People often ask me how I manage to blog 5+ days per week without running out of things to write about, feeling uninspired because of the pressure or just getting stuck. I rarely succumb to the dreaded “blogger’s block.” In fact, I don’t believe it exists.
There are times when I can’t blog for other reasons. For example, I might not be able to find something to blog about because:
- I feel afraid to write about a topic.
- I don’t know how to approach a subject.
- I don’t know how to put what I want to say clearly into words.
- I feel unsure of my degree of knowledge about the topic I needed to cover in post.
- I don’t really want to write about a subject.
- I don’t feel passionate about my blog or the topic.
- I don’t feel inspired by the subject at hand or in general.
- I simply do not feel like writing or want to write.
- I fear criticism.
- I fear failure.
- I fear success.
- I need to write perfectly the first time.
Any one of these situations might slow down my writing—or the start of my blogging process. But I would not call this the dreaded “blogger’s block.
Don’t Validate Writer’s Block
For those of you who do find yourself staring at a blank screen, especially during National Book Blogging Month (NaBoBloMo) when you are trying to get a project blogged quickly on a deadline, here’s my first bit of advice: Don’t give your inability to write in that moment a name. As soon as you call your slowness to start a writing project blogger’s block, you’ve made it real. Not only that, you’ve given that condition power—power over you. And you’ve made it something to fear.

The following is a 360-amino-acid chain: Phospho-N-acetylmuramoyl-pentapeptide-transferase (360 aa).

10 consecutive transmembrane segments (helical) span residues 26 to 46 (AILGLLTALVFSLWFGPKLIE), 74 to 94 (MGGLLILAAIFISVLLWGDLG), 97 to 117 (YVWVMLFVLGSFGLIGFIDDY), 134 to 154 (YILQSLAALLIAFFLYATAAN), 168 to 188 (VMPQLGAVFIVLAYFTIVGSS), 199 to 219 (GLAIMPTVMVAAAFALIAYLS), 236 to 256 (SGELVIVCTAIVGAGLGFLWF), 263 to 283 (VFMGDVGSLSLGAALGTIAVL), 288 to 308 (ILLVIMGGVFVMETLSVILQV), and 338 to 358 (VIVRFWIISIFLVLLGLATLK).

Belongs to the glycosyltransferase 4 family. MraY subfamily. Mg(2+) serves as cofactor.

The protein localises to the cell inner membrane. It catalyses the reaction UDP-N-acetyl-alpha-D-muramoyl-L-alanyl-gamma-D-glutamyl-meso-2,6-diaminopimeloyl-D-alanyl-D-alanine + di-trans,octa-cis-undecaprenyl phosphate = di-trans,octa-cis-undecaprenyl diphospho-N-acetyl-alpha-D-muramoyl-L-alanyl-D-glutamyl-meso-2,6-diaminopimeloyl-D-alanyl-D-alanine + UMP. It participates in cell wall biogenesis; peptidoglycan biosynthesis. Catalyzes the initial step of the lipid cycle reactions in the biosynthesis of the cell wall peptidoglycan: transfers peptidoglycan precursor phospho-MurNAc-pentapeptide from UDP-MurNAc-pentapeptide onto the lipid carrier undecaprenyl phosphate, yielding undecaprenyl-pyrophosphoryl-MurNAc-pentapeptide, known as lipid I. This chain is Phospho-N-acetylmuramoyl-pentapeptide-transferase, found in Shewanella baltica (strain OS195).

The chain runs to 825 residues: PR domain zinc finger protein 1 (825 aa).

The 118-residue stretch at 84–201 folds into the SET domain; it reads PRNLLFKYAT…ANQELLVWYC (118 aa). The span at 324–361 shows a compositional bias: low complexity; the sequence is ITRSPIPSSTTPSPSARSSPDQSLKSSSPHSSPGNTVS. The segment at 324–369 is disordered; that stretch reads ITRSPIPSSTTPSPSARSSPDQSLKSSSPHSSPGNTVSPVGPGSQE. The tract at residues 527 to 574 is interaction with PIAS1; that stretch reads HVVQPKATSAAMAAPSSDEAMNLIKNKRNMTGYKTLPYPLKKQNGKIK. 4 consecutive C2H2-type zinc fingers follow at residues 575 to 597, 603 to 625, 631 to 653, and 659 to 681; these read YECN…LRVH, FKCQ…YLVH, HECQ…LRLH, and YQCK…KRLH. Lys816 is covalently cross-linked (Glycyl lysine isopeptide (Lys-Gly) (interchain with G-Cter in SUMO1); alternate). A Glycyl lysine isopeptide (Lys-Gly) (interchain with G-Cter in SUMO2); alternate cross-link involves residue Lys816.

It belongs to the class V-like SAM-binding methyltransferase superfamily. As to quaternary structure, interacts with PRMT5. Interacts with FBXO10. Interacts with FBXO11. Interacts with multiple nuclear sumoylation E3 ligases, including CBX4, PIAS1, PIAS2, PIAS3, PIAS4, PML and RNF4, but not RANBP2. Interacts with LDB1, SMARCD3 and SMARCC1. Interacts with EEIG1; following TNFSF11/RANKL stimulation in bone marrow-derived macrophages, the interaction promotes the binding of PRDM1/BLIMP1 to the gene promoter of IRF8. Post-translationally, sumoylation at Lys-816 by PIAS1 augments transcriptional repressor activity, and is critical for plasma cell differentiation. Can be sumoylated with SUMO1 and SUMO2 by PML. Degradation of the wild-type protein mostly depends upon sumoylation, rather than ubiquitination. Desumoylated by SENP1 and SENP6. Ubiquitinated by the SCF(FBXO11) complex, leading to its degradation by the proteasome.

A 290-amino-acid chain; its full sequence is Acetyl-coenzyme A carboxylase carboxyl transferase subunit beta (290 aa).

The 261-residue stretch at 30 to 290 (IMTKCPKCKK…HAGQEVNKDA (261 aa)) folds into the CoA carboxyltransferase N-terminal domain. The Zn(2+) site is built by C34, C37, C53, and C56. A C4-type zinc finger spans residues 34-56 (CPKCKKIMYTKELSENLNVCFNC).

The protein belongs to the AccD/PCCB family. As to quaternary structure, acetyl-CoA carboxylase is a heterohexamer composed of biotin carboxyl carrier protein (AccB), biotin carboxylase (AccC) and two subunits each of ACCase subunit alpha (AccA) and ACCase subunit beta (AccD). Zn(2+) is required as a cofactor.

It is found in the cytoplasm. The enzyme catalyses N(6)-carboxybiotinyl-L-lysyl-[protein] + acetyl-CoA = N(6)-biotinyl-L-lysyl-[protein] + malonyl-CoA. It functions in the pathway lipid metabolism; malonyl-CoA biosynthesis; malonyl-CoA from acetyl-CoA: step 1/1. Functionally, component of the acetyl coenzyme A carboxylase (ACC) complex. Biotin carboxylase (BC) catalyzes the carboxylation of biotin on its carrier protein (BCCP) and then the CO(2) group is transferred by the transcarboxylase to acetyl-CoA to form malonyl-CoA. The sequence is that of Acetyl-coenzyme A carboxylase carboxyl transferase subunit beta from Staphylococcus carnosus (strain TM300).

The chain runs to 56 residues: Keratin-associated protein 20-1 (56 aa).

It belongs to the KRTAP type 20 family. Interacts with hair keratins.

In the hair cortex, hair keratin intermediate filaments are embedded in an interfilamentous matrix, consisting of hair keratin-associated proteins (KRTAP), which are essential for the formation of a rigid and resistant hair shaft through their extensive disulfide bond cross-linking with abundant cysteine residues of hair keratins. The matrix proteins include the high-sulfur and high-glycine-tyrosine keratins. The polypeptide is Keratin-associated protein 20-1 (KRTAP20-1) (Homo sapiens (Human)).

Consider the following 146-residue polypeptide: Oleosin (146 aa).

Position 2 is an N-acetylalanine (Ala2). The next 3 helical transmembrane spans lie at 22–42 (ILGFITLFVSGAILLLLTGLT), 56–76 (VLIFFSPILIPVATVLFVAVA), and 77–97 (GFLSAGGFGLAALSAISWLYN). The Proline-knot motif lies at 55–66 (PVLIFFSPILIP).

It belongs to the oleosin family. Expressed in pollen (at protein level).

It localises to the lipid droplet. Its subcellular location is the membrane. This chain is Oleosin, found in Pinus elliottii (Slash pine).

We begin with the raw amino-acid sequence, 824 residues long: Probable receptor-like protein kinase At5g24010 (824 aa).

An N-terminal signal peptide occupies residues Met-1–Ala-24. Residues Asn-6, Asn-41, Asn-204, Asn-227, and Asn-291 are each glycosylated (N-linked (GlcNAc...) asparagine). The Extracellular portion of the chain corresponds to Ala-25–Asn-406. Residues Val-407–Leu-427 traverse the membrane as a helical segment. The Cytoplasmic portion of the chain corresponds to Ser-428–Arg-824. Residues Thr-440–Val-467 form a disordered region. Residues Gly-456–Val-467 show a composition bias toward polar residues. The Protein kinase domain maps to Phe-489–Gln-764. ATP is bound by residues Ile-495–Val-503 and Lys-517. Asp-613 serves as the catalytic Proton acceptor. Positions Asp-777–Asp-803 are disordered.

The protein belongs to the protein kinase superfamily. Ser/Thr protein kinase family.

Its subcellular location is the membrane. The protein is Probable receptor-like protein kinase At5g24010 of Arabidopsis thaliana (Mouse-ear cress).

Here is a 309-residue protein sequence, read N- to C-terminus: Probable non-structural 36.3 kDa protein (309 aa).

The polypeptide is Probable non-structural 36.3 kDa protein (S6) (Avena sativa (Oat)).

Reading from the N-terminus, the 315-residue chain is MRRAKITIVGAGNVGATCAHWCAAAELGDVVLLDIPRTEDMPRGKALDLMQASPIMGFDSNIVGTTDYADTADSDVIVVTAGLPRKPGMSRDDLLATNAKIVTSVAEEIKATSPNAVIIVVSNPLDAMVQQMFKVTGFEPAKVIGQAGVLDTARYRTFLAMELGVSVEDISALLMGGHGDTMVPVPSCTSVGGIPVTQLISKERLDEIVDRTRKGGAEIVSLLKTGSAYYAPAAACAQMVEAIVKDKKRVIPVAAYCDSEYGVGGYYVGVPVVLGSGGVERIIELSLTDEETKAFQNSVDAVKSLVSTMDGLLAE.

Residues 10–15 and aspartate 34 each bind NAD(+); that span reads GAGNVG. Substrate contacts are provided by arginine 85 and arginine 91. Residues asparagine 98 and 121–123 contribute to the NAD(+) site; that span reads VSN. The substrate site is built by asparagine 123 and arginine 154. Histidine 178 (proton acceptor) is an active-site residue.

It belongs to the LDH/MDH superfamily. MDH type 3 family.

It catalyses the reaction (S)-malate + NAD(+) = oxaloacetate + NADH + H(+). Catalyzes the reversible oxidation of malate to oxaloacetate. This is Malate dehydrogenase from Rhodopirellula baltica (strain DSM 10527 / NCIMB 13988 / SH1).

Some people say fear is nothing more than false evidence appearing real. The more you fear writer’s block, the more you give credence to your own validation for why you have it. And the more you fear it. The fear alone will stop your fingers from typing.
In fact, you don’t have blogger’s block. You “have” one of the conditions, or some other, on the list above. You simply need to figure out why you don’t write, and address that issue.
Blogger’s block, or it’s cousin, writer’s block, is a condition that supposedly prevents you from writing, typically for long periods of time. If, indeed, it existed, it would stems from the reasons listed above, you need to discover exactly why you aren’t writing and address it head on.
In the meantime, here are some ways to get blogging:
- Use a Different Format
Stop making yourself write perfectly when you sit down to compose a blog post. Jot down ideas and phrases as they occur to you so they will be handy when it’s time to write a post. You can do this freehand or on your iPhone using Evernote or on the computer. Don’t bother with paragraphs and sentences. Try a mind map that allows a free flow of ideas using charts, arrows, boxes, outlines, even pictures. Just get your ideas flowing so they spur you to start writing.